Several vendors had a big variety of eggs, including quail eggs (middle upper left), Guangyuan Lu Market, Shanghai, China

 

Fresh wheat flour noodles in a large variety of shapes, Guangyuan Lu Market, Shanghai, China

Fresh wheat flour noodles in a large variety of shapes, Guangyuan Lu Market, Shanghai, China

 

The fermented greens reminded us of the markets in South Korea; Guangyuan Lu Market, Shanghai, China

The fermented greens reminded us of the markets in South Korea; Guangyuan Lu Market, Shanghai, China

 

Pork sausages of a variety of styles and duck confit, Guangyuan Lu Market, Shanghai, China

Pork sausages of a variety of styles and duck confit, Guangyuan Lu Market, Shanghai, China

 

Dried mushrooms and legumes, Guangyuan Lu Market, Shanghai, China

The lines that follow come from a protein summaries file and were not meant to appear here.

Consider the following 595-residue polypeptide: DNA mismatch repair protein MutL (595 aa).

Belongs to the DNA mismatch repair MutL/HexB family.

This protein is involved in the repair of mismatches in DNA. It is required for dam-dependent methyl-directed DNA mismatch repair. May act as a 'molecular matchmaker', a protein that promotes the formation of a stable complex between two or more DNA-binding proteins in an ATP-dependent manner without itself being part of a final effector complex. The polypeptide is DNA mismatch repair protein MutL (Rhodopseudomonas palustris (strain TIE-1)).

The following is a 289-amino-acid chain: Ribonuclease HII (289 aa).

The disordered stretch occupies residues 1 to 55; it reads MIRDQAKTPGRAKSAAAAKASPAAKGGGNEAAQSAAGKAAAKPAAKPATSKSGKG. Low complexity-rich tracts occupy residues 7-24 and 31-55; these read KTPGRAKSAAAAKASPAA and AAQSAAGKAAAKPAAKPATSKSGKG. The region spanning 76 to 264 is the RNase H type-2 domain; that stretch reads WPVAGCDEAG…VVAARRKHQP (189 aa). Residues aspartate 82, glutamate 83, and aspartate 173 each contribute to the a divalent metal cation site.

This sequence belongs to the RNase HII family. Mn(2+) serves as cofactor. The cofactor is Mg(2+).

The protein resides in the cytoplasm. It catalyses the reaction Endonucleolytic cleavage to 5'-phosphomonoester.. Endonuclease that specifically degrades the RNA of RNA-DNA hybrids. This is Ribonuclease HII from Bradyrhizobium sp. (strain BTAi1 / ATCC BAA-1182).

Dried mushrooms and legumes, Guangyuan Lu Market, Shanghai, China

 

As we strolled through the market our guide discussed with us some of the fundamental food concepts in China, such as the importance of sharing meals, the emphasis on freshness and vegetables, and the central role of texture in cooking.  She also discussed the central role of pork in the Chinese diet and why China is the only country in the world with a strategic pork reserve

 

Pork is a mainstay protein in Chinese cuisine – it’s so important that China has a strategic pork reserve, comparable to the United States’ strategic petroleum reserve; Guangyuan Lu Market, Shanghai, China

Pork is a mainstay protein in Chinese cuisine – it’s so important that China has a strategic pork reserve, comparable to the United States’ strategic petroleum reserve; Guangyuan Lu Market, Shanghai, China